The summer means more motorists are on the road as people take vacations and day trips. More motorists also mean more car accidents, injuries, and deaths. It also means more teen drivers are on the road, since school is out for the summer. Many of these teen drivers are inexperienced, and they sometimes act recklessly. Tragically, statistics about teen drivers bear this out:

  • Car accidents are the leading cause of death for teens.


Joliet workers’ comp lawyer for independent contractorsIn January of this year, the Department of Labor – still under the Trump administration – announced a final rule under the Fair Labor Standards Act (FLSA) clarifying the standard for determining whether a worker is an employee versus an independent contractor. The standard that was created by this rule gave a significant amount of control to employers to classify workers as independent contractors, making it difficult for those employees to qualify for workers’ compensation benefits and other benefits the federal government requires under the FLSA. That rule went into effect on March 6, 2021.

With a new administration comes new standards, and the Department of Labor – now under President Biden – recently announced that rule is being withdrawn in order to protect employees and give them the benefits they are entitled to. The effective date of withdrawal was May 6, 2021.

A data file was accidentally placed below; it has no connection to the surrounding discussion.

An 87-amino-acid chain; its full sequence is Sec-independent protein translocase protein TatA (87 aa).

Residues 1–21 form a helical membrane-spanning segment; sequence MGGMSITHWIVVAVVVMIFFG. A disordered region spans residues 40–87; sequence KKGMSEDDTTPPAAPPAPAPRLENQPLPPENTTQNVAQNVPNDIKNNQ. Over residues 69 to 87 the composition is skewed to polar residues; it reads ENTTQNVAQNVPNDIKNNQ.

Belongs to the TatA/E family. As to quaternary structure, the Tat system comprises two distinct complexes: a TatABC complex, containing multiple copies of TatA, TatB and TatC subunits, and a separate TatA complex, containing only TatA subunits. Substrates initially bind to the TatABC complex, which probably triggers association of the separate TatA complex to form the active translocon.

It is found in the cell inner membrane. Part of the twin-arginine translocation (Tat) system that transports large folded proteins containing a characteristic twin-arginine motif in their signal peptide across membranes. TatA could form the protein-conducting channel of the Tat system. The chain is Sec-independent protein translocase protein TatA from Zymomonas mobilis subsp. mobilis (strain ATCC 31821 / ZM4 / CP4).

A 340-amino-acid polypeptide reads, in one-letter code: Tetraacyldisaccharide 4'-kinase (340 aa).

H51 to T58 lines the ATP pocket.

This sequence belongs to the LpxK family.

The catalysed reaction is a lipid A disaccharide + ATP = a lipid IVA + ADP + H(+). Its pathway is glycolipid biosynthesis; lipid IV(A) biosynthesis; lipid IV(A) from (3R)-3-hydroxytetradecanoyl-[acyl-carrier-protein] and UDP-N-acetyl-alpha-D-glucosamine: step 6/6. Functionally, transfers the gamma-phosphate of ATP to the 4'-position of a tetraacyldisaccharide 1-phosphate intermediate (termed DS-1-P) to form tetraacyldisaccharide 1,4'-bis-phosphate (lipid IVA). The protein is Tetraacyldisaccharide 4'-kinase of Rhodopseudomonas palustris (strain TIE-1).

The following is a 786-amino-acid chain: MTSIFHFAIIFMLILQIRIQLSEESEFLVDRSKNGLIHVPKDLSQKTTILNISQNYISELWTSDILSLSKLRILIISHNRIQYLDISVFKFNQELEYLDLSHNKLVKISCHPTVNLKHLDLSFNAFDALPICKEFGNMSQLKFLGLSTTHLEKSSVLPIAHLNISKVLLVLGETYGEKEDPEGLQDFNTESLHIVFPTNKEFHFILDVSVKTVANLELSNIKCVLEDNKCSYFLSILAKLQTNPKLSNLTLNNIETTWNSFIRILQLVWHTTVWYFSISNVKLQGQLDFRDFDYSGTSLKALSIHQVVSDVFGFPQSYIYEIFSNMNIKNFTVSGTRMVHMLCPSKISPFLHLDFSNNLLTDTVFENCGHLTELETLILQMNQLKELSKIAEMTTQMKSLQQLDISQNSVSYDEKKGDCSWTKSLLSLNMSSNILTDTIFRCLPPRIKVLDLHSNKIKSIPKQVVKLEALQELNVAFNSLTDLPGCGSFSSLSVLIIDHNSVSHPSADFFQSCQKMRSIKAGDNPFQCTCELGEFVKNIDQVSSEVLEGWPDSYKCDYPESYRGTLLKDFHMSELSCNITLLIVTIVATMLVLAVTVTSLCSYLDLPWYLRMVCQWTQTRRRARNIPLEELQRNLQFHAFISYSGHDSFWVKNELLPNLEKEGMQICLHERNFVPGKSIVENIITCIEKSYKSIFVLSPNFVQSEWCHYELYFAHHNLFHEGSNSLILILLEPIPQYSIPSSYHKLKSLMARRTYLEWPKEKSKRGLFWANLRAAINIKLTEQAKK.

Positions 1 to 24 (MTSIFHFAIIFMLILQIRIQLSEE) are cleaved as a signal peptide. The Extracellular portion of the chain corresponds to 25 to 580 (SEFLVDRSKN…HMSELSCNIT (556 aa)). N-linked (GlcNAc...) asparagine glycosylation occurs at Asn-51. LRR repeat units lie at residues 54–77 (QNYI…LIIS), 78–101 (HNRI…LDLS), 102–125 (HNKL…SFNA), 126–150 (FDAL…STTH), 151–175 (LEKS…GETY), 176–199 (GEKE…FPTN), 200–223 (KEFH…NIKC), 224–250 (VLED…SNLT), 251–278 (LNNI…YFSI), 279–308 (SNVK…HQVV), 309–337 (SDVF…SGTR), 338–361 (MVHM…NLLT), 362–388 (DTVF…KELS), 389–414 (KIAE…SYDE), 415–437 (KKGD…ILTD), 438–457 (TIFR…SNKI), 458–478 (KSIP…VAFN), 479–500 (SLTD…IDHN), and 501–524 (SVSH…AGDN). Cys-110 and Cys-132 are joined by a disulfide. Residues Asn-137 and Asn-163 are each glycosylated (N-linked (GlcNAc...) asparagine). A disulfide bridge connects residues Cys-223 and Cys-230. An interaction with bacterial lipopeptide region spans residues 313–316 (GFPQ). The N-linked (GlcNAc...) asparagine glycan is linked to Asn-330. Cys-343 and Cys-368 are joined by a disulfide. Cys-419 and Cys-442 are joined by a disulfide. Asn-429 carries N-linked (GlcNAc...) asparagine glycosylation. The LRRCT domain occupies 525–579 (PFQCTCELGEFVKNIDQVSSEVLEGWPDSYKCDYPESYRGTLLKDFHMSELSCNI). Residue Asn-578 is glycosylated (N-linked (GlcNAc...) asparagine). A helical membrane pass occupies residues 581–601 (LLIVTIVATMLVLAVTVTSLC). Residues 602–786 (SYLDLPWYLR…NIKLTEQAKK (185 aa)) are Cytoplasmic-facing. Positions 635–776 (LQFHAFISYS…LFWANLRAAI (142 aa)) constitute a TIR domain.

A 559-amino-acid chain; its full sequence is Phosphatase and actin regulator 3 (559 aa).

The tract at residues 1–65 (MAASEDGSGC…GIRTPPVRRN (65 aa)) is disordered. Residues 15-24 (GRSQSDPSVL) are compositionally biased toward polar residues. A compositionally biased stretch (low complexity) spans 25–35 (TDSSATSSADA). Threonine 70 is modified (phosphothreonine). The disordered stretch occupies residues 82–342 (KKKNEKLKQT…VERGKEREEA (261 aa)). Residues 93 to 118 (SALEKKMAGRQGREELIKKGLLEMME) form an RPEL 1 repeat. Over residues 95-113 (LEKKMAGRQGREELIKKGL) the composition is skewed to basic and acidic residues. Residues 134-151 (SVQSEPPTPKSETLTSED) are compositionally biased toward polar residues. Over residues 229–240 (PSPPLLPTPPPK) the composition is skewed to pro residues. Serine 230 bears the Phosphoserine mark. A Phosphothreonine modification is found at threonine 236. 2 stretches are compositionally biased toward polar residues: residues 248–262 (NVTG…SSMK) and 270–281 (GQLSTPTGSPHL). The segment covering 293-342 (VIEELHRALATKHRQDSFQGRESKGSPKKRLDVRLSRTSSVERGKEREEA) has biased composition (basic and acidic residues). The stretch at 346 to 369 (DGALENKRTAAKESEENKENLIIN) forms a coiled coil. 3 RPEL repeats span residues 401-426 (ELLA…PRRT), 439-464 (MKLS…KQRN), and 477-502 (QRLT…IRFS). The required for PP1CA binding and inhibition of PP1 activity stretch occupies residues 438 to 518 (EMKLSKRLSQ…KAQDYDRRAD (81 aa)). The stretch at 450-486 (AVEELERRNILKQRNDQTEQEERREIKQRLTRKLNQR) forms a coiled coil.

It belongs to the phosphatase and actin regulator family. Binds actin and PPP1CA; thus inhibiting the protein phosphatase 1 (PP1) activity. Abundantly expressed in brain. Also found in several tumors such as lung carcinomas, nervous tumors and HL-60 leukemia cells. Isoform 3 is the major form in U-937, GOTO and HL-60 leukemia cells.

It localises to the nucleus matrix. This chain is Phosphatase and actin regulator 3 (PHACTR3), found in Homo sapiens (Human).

The Independent Contractor Rule

Under the final rule, which was fully supported by the national business community, there were two factors that determined if a worker was an employee or an independent contractor. These were:


Will County drug possession defense attorneyIt is no secret that Illinois and the rest of the country are in the grips of a major drug epidemic. It is estimated that the United States is losing more than 80,000 victims each year to drug overdoses. Because Illinois still treats drug possession of any amount of controlled substances as a criminal offense, victims who are overdosing or friends who are with them at the time may be hesitant to call 911 for help because they are afraid they will be arrested. Fortunately, a new Illinois law may save lives in these situations.

Illinois HB 158